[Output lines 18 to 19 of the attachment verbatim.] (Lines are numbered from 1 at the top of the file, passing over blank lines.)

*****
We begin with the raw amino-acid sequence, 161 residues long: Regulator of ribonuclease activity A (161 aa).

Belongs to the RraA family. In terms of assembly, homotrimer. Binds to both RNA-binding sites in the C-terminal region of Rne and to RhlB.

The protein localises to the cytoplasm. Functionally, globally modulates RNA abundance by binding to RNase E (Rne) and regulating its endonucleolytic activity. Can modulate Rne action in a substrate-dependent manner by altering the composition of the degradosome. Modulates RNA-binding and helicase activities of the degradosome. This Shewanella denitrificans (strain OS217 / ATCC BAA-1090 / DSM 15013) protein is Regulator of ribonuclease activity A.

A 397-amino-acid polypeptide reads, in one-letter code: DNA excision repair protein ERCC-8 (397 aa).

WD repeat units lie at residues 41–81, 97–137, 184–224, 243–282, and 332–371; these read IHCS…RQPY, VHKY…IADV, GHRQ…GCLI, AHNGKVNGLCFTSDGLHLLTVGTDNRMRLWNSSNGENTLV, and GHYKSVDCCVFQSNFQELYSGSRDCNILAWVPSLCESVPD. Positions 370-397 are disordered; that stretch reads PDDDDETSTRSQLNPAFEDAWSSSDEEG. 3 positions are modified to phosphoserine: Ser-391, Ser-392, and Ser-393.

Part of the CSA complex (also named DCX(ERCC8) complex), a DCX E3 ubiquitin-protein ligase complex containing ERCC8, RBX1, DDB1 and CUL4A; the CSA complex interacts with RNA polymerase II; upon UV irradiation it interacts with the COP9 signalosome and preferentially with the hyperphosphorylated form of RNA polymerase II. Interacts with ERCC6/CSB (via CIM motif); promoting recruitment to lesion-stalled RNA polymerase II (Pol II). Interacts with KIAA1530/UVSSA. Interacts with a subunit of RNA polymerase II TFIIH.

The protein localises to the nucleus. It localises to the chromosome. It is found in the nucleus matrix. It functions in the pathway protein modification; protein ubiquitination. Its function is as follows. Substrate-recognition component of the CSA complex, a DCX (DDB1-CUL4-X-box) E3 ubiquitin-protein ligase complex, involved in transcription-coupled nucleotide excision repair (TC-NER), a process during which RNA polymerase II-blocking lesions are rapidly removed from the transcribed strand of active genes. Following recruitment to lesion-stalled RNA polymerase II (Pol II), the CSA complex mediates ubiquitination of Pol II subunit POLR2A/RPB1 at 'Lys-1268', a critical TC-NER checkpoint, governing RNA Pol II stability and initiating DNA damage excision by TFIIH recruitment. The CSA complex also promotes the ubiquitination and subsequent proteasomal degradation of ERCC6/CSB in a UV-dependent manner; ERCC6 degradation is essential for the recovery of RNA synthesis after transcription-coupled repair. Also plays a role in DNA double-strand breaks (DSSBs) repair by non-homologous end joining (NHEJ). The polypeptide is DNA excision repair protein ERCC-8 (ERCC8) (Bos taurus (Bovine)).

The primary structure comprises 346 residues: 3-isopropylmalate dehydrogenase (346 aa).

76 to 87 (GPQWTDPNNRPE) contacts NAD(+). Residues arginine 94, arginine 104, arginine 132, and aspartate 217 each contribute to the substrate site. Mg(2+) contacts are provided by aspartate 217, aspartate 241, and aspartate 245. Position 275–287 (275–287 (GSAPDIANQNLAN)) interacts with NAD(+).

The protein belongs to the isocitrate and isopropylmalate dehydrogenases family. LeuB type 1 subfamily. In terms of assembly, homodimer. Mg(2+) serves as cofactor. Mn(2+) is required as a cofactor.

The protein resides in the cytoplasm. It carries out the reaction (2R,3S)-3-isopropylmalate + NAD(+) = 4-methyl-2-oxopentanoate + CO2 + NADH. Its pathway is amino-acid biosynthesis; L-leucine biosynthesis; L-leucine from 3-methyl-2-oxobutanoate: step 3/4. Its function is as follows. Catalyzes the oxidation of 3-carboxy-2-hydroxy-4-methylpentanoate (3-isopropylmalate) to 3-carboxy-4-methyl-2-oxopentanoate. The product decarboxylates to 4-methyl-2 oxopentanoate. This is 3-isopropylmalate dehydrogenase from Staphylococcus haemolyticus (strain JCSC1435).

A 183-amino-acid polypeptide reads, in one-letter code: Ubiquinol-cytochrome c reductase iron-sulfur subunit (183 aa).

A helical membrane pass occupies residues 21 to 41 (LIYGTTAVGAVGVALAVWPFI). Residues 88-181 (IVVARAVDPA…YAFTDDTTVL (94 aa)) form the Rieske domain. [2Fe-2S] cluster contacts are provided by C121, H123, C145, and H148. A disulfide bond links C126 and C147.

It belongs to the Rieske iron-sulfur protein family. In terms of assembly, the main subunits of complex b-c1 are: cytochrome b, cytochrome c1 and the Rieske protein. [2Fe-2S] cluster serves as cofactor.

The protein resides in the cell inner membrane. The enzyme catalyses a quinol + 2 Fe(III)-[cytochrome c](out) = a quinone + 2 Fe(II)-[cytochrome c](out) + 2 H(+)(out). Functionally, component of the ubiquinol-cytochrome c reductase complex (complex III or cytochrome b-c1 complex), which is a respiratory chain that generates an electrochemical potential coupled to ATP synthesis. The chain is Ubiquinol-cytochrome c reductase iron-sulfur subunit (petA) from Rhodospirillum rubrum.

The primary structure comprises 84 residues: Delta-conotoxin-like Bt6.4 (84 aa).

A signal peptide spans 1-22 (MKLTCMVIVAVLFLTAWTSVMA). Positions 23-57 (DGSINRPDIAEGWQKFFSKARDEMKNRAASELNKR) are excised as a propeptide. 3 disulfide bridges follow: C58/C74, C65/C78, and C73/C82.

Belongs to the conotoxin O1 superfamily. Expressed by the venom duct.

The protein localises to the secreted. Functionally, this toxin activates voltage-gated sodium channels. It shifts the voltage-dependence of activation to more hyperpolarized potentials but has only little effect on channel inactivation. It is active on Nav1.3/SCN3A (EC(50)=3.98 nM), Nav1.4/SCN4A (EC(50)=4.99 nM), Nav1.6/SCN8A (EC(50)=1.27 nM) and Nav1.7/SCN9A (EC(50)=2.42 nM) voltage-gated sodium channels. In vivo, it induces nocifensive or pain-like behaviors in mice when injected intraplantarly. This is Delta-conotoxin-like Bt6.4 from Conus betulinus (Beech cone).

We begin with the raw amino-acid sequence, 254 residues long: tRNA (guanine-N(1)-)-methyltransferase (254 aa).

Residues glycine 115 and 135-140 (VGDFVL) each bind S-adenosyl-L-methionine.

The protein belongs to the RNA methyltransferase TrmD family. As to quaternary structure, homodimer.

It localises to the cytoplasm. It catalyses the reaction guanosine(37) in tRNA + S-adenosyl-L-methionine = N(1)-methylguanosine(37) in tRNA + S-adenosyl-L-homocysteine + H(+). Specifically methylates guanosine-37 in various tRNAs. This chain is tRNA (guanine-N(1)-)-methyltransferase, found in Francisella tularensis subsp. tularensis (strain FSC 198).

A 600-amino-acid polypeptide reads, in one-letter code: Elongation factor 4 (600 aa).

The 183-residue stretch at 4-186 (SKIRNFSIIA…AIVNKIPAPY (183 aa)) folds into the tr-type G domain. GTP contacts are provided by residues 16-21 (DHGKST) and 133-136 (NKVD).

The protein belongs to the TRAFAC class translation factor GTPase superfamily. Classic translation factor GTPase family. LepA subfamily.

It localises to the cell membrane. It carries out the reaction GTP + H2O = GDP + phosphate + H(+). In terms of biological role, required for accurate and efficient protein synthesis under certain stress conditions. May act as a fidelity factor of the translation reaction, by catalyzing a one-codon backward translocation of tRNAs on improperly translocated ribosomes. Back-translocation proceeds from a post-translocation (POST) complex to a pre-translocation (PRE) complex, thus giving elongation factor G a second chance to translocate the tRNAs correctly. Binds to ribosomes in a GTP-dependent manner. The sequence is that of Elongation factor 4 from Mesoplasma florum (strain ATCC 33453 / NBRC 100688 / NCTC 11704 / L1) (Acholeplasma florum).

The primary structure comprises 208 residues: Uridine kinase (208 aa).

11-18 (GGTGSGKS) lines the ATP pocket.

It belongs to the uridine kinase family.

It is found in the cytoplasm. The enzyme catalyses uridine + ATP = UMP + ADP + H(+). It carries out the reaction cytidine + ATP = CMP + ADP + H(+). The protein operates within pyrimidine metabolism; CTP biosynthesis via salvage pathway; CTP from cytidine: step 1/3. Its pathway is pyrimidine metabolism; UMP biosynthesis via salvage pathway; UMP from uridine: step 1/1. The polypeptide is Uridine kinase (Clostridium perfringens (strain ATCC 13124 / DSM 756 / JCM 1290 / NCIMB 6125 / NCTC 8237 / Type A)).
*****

Belongs to the conotoxin O1 superfamily. Expressed by the venom duct.

The protein localises to the secreted. Functionally, this toxin activates voltage-gated sodium channels. It shifts the voltage-dependence of activation to more hyperpolarized potentials but has only little effect on channel inactivation. It is active on Nav1.3/SCN3A (EC(50)=3.98 nM), Nav1.4/SCN4A (EC(50)=4.99 nM), Nav1.6/SCN8A (EC(50)=1.27 nM) and Nav1.7/SCN9A (EC(50)=2.42 nM) voltage-gated sodium channels. In vivo, it induces nocifensive or pain-like behaviors in mice when injected intraplantarly. This is Delta-conotoxin-like Bt6.4 from Conus betulinus (Beech cone).